Are you feeling S.T.R.E.S.S.E.D to get everything done in time for Christmas? You’ll want to read this.

By Caillin Palmero


Are you feeling overwhelmed or on the verge of a serious stress-induced breakdown trying to fit in all your last-minute Christmas shopping between work parties, family lunches and Christmas carols?

We can relate! However, when stress is caused by more than just a few extra pressies to pick up, it can be an isolating and difficult festive season. Know the signs that your stress levels and your loved one’s stress levels may be more than a normal Christmas stress.

This Christmas, the best present you can give your friends and family is your presence. While Christmas is a time to relax and take a break from your daily routine, many suffer from stress, anxiety and burnout during the festive season.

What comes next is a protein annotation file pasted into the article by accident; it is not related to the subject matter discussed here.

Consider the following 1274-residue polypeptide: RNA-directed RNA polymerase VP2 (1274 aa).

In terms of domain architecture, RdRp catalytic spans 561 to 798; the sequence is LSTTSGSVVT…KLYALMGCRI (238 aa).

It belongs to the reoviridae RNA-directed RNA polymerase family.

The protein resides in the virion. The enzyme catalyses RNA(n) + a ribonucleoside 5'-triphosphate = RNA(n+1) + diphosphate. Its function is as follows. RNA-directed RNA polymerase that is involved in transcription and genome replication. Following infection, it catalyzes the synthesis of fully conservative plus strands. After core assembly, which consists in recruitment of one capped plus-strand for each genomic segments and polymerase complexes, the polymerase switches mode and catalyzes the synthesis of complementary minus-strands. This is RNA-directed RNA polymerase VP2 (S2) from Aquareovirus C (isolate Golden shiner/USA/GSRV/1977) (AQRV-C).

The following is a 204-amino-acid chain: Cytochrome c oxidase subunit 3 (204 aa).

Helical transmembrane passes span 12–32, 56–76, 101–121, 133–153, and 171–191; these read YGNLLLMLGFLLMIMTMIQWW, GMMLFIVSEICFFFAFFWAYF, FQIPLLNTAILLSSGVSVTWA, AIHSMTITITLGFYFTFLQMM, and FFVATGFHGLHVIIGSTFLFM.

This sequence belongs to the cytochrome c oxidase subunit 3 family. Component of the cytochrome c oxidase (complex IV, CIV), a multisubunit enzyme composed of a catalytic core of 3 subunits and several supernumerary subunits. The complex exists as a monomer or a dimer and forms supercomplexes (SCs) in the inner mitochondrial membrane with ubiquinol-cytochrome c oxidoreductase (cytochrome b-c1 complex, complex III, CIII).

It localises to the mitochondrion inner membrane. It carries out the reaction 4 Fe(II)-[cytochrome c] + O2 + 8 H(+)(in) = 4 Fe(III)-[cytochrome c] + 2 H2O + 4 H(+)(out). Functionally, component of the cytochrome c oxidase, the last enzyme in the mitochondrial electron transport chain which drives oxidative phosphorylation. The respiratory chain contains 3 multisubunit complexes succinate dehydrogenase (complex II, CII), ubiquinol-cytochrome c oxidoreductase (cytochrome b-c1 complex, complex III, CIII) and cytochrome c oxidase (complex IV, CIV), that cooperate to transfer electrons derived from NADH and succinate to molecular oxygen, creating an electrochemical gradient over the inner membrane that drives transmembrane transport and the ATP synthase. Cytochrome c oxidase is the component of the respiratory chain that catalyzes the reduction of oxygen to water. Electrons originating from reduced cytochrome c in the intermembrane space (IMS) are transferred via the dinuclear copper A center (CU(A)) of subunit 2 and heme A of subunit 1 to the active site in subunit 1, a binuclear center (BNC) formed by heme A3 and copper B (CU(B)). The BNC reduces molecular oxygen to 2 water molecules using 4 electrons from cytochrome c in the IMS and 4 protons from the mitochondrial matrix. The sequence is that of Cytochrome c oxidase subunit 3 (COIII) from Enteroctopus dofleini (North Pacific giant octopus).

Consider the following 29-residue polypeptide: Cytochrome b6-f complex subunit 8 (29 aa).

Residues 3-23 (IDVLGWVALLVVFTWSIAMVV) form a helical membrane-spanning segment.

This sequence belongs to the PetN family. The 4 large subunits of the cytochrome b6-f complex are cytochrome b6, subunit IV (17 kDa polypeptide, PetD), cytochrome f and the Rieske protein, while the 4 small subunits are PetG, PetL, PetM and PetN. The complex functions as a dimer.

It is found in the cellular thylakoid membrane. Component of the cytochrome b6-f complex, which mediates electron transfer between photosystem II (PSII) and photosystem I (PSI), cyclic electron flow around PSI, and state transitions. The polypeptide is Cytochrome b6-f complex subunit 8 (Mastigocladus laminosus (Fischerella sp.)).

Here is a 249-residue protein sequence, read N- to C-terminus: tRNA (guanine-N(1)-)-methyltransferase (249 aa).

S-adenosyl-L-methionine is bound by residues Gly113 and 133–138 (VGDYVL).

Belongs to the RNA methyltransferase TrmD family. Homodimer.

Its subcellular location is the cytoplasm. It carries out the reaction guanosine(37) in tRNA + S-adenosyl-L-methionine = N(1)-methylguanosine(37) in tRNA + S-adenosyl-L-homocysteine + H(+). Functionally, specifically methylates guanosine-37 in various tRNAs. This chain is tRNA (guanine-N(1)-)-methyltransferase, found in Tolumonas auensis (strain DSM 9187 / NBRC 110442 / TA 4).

With 35 per cent of Australians reporting significant levels of anxiety symptoms and 26 per cent moderate to very severe depression symptoms, it’s time to check in with your loved ones about their mental health.

Jenny McGee, Clinical Psychologist at The Buttery Private said that it was more important than ever that people were alert to signs of stress and anxiety, for both themselves and their loved ones.

A simple conversation about stress, overwhelm and anxiety with your loved ones is one of the best presents you could give this Christmas. Letting them know they have your support during this difficult time, is another great to help prevent a Christmas breakdown.

So, what are the signs to look for this Christmas? Below are 11 signs that you or your loved one is suffering from stress, overwhelm and anxiety, which may require intervention:

  • Increased procrastination
  • Erratic behaviour
  • Excessive drinking and recreational drug use
  • Misuse of prescription drugs like painkillers or benzodiazepines (e.g. Valium)
  • Memory problems
  • Increased use of social media
  • Overeating
  • Gambling problems
  • Absenteeism (taking too many sick days)
  • Presenteeism (going to work but not really being there)
  • Withdrawal from social situations


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